White House plans tax cut, hopeful of a Republican House majority
The White House continues to work on a tax-cut plan in hope that Republican lawmakers will be in control of Congress after the 2020 elections, President Donald Trump’s top economic aide Larry Kudlow said.
“I am still running a process of Tax Cuts 2.0,” Kudlow said in an interview on CNBC Wednesday. “We’re many months away.”
Kudlow (pictured) said the plan will be released later in the summer, in time to be a campaign issue ahead of the 2020 election. Republicans are hoping to run on the message of a strong economy and draw comparisons with their Democratic rivals, who are proposing tax increases to pay for expanded government services.
Kudlow said the administration is getting guidance from Representative Kevin Brady, the top Republican on the House Ways and Means Committee who helped pass the 2017 tax cuts, which slashed the corporate tax rate to 21 percent and cut individual taxes. Kudlow has not been specific about what the latest tax plan could include.
Brady, who would likely be the chairman of the Ways and Means Committee if Republicans are able to regain a House majority, has said his top priority is to make the individual and pass-through tax cuts from the 2017 law permanent. Those tax cuts are set to expire in 2026, unless Congress takes action.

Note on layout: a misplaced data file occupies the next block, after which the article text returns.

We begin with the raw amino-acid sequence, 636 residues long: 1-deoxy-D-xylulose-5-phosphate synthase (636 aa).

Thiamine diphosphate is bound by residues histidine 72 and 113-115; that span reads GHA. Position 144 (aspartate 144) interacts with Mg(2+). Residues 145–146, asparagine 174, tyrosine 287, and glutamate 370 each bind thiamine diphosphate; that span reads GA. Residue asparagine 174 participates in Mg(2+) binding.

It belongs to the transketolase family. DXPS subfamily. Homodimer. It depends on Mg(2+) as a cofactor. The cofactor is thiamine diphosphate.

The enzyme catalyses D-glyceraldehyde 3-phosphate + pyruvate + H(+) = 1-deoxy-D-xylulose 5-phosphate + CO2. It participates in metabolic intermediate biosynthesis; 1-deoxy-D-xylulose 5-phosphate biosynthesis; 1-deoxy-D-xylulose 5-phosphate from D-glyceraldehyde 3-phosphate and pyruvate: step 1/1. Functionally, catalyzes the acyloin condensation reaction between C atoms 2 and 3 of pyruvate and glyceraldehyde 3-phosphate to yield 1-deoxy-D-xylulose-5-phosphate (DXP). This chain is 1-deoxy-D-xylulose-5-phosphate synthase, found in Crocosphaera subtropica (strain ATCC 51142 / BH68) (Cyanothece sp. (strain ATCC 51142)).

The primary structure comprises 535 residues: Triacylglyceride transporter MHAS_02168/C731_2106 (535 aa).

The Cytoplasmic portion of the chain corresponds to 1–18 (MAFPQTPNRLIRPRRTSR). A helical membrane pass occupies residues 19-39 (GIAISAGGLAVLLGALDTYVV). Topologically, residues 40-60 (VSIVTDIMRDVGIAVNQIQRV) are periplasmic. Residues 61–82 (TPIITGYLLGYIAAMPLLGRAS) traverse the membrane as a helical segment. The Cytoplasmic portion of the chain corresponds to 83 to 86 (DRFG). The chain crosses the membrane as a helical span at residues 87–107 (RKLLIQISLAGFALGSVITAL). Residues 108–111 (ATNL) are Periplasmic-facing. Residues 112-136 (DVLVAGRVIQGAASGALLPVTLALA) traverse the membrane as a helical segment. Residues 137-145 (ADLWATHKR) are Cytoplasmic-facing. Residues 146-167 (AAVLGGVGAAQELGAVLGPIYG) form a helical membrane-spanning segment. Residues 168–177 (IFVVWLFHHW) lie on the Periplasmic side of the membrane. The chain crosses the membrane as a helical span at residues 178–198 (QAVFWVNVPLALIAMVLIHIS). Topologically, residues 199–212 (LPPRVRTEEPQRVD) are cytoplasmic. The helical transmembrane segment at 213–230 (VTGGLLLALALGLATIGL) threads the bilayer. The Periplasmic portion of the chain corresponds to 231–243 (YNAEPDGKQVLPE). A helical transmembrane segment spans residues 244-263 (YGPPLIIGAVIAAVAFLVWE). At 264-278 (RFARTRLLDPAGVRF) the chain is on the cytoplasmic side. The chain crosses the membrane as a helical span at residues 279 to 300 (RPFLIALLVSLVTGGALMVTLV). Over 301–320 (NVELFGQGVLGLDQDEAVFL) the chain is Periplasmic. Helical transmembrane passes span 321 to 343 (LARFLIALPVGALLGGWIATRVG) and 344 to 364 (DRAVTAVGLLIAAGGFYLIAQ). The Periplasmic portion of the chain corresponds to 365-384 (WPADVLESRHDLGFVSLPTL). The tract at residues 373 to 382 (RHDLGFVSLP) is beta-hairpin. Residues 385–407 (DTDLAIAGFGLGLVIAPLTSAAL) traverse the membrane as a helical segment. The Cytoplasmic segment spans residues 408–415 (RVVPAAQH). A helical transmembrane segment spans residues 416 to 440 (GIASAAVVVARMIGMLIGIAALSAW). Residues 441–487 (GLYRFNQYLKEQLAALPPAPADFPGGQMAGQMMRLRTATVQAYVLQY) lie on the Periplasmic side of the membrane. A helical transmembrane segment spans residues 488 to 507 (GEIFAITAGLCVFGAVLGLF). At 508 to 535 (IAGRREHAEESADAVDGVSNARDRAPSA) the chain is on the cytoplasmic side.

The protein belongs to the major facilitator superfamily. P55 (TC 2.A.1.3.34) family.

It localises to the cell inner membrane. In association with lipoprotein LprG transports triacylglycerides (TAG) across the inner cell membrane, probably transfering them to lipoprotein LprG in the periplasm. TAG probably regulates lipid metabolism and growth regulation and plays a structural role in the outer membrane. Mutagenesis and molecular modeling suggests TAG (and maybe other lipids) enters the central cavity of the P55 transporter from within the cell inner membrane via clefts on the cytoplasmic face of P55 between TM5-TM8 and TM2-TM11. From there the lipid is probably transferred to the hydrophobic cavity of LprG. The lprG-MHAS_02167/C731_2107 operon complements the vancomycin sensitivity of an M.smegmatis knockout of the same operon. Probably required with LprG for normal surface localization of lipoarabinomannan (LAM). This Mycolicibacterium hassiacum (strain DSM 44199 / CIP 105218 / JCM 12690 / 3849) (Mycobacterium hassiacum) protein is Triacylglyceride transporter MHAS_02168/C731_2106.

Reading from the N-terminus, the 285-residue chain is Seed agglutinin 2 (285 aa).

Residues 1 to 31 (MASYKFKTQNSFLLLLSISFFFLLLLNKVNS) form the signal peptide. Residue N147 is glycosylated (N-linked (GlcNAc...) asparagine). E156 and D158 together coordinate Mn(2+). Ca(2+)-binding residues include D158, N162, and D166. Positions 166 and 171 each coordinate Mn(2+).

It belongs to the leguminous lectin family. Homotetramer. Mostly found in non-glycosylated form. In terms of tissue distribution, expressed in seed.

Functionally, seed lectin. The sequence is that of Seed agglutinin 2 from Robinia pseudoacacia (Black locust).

The success of Trump’s tax plan depends on Republicans regaining control of the House and maintaining a Senate majority. House Republicans would need a net gain of approximately 20 seats in the chamber, a difficult feat as unusually high levels of lawmakers from the party are retiring ahead of the 2020 election.
Kudlow said he is also working with the Senate to develop the plans. Michael Zona, a spokesman for Senate Finance Chairman Chuck Grassley, declined to talk about any specific conversations between the Iowa Republican and the White House but said Grassley “looks forward to continuing to work with the White House on tax reform issues this year.”
Trump made a similar promise to cut middle-class taxes before last year’s midterm elections as House Republicans struggled to counter Democratic talking points that the 2017 overhaul mostly benefited the wealthy. The president’s proposal caught Republicans off guard, and nothing advanced as Brady tried to cast it as part of a unified GOP plan to extend the 2017 cuts.